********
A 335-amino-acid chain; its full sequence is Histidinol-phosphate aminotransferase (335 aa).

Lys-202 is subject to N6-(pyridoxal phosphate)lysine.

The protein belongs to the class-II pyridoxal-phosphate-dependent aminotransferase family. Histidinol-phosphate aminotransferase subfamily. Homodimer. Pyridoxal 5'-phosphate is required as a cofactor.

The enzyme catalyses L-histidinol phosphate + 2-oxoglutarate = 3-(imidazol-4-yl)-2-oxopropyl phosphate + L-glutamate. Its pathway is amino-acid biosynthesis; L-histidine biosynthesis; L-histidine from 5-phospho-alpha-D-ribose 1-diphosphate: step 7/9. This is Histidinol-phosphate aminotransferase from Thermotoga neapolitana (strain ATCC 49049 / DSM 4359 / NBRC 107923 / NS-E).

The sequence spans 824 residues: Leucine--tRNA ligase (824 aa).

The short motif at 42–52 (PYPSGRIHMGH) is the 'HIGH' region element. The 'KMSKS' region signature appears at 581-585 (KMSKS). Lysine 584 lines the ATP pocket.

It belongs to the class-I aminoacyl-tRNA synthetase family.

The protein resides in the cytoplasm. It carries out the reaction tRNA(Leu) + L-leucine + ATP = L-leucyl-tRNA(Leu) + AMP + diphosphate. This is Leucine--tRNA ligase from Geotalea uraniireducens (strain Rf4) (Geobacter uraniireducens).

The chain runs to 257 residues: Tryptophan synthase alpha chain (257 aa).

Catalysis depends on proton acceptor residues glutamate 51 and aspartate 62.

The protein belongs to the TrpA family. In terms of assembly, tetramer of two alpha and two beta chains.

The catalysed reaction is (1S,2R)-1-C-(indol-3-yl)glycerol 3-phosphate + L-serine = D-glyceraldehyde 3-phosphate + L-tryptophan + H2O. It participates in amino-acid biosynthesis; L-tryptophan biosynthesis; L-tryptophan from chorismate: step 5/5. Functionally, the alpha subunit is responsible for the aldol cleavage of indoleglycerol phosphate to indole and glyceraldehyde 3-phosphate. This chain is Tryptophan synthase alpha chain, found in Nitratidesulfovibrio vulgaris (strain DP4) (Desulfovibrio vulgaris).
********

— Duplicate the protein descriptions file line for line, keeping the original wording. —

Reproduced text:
A 335-amino-acid chain; its full sequence is Histidinol-phosphate aminotransferase (335 aa).

Lys-202 is subject to N6-(pyridoxal phosphate)lysine.

The protein belongs to the class-II pyridoxal-phosphate-dependent aminotransferase family. Histidinol-phosphate aminotransferase subfamily. Homodimer. Pyridoxal 5'-phosphate is required as a cofactor.

The enzyme catalyses L-histidinol phosphate + 2-oxoglutarate = 3-(imidazol-4-yl)-2-oxopropyl phosphate + L-glutamate. Its pathway is amino-acid biosynthesis; L-histidine biosynthesis; L-histidine from 5-phospho-alpha-D-ribose 1-diphosphate: step 7/9. This is Histidinol-phosphate aminotransferase from Thermotoga neapolitana (strain ATCC 49049 / DSM 4359 / NBRC 107923 / NS-E).

The sequence spans 824 residues: Leucine--tRNA ligase (824 aa).

The short motif at 42–52 (PYPSGRIHMGH) is the 'HIGH' region element. The 'KMSKS' region signature appears at 581-585 (KMSKS). Lysine 584 lines the ATP pocket.

It belongs to the class-I aminoacyl-tRNA synthetase family.

The protein resides in the cytoplasm. It carries out the reaction tRNA(Leu) + L-leucine + ATP = L-leucyl-tRNA(Leu) + AMP + diphosphate. This is Leucine--tRNA ligase from Geotalea uraniireducens (strain Rf4) (Geobacter uraniireducens).

The chain runs to 257 residues: Tryptophan synthase alpha chain (257 aa).

Catalysis depends on proton acceptor residues glutamate 51 and aspartate 62.

The protein belongs to the TrpA family. In terms of assembly, tetramer of two alpha and two beta chains.

The catalysed reaction is (1S,2R)-1-C-(indol-3-yl)glycerol 3-phosphate + L-serine = D-glyceraldehyde 3-phosphate + L-tryptophan + H2O. It participates in amino-acid biosynthesis; L-tryptophan biosynthesis; L-tryptophan from chorismate: step 5/5. Functionally, the alpha subunit is responsible for the aldol cleavage of indoleglycerol phosphate to indole and glyceraldehyde 3-phosphate. This chain is Tryptophan synthase alpha chain, found in Nitratidesulfovibrio vulgaris (strain DP4) (Desulfovibrio vulgaris).